Saturday, October 30, 2004

Daylight-Saving Time: A Weird U.S. Tradition

CNN's website has a little interactive report on Daylight-Saving Time. Check it out.

Wednesday, October 20, 2004

A change of heart

After viewing the Yes, Bush Can website, I've had a change of heart. It was the Fact Check page that really convinced me. Locked up here in my ivory tower, I wasn't aware of all the ridiculous things that were being said about our CEO President.

Unfortunately, it's too late because I already sent in my absentee ballot, but I hope that my dear misled readers (and if they're reading this blog, they must have been misled) will see the light after a trip to the Yes, Bush Can site.

Although I cannot correct the terrible mistake I made, I am considering taking the Patriot Pledge as a kind of penance. I'll also be passing the "Smokey the Log" petition around the office very soon.

Sunday, October 17, 2004

The "Plagiarism" responses

I've posted a few of the responses to the questions about the "Plagiarism" chapter on my Research Methods site. I have to admit I was a little surprised that most of the students expressed agreement with Gibaldi's moralistic language regarding plagiarism. Maybe I should have told them they were allowed to question him...?

Monday, October 04, 2004

Update on Research Methods class

I mentioned in an earlier note that my Research Methods class was focusing on "plagiarism, copyright, and intellectual property" this semester. Here's what has happened so far.

We had a holiday last week so the Research Methods class couldn't meet. In the mean time I noticed 2 news articles that showed up on CNN's website that related to plagiarism: one about a playwright accused of plagiarizing from a book and a magazine article, and another about a Harvard professor who admitted plagiarizing from another book. I also noticed that if you do a full-text search for "plagiarism" or "plagiaris*" in an online encyclopedia like the Columbia Encyclopedia at Bartleby.com or the encyclopedias in the Grolier collection, you'll often get a lot of results that relate to literary authors who were accused of plagiarism. Wonder what that means...

I'm assigning my students the second chapter of the new (6th) edition of the MLA Handbook. The chapter is about (surprise!) plagiarism. It's quite a hoot in places... Here are the questions the students are supposed to answer about the chapter.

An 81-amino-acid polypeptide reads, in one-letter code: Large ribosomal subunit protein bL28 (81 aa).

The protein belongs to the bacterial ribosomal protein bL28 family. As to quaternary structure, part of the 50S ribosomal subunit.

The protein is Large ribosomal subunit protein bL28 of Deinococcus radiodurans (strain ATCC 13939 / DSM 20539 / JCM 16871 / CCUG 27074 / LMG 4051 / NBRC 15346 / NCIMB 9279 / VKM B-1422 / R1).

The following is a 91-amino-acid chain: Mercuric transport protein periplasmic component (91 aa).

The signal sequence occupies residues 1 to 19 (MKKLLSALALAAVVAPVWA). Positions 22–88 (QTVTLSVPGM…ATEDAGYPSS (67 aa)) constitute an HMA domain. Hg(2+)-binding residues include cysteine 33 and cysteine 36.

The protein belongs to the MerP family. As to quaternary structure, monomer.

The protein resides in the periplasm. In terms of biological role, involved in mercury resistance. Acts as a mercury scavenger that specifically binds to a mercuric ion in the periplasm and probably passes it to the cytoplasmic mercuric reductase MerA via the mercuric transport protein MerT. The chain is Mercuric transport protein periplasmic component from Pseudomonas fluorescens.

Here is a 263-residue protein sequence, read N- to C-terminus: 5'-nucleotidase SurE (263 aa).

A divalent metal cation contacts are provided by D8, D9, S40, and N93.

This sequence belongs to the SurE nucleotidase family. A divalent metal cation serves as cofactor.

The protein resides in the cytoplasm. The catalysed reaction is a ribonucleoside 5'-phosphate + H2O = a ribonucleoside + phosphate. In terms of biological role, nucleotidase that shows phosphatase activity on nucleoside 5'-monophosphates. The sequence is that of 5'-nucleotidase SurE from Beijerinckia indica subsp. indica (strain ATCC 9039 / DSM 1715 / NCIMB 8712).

1. Why do you think Gibaldi has this as the second chapter in the book?
  2. What words seem to you to be the strongest (or "key") words in this chapter? In other words, which words stand out the most to you? Why?
  3. Knowing that the author is writing with students like you as the audience, how do you think he wants to make you feel about plagiarism?
  4. How do you feel after reading this chapter?
  5. What questions do you have about plagiarism after reading this chapter?
If I get any really interesting responses, I'll post them.

Sunday, October 03, 2004

More revisionist history-journalism

Not to be outdone by the China Post (see my earlier note), the Taipei Times declared Sun Yat-sen "Taiwan's founding father" in an article in today's paper.

More on the moribund state of democracy in the U.S.

The Christian Science Monitor has an article about the persecution of anti-Bush protestors. I mentioned in an earlier post how Glenn Hiller of Hedgesville, WV got fired from his job after asking Bush some tough questions at a rally. The Monitor describes another incident in West Virginia, where two anti-Bush protestors were arrested for "wearing T-shirts with anti-Bush slogans" and "refusing to relocate to an area for protesters" at a July 4 rally. According to the Monitor,
At Bush campaign stops, attendees sometimes must sign a loyalty pledge, and staffers screen those who would ask the president questions.
Doesn't sound too different from what usually happens across the Strait from me...

In other news from West Virginia, AP reporter Ron Fournier quotes Allan Ramsey, "a 67-year-old retiree" from Hedgesville who said he was "disappointed in the president's performance" in the debate and thinks he found "reasons to maybe vote for Kerry" after listening to what Kerry had to say in the debate. Let's see... Ramsay can't lose his job, since he's a retiree, so I guess Bush will have to figure out some way to arrest him...

Friday, October 01, 2004

"I wake up every day thinking about how best to protect America. That's my job." GWB

Hopefully not for long...

"I sit down with the world leaders, uh... frequently..." GWB

From listening to the debate on NPR (via the Internet), I'd say Kerry did do better than Bush, despite the rules that hamstrung him (rules that Bush broke on one occasion, according to an AFP report by Stephen Collinson). I don't know if this qualifies him as "better than Cicero," but he definitely sounded more presidential than Bush.

Transcript of first debate (NPR)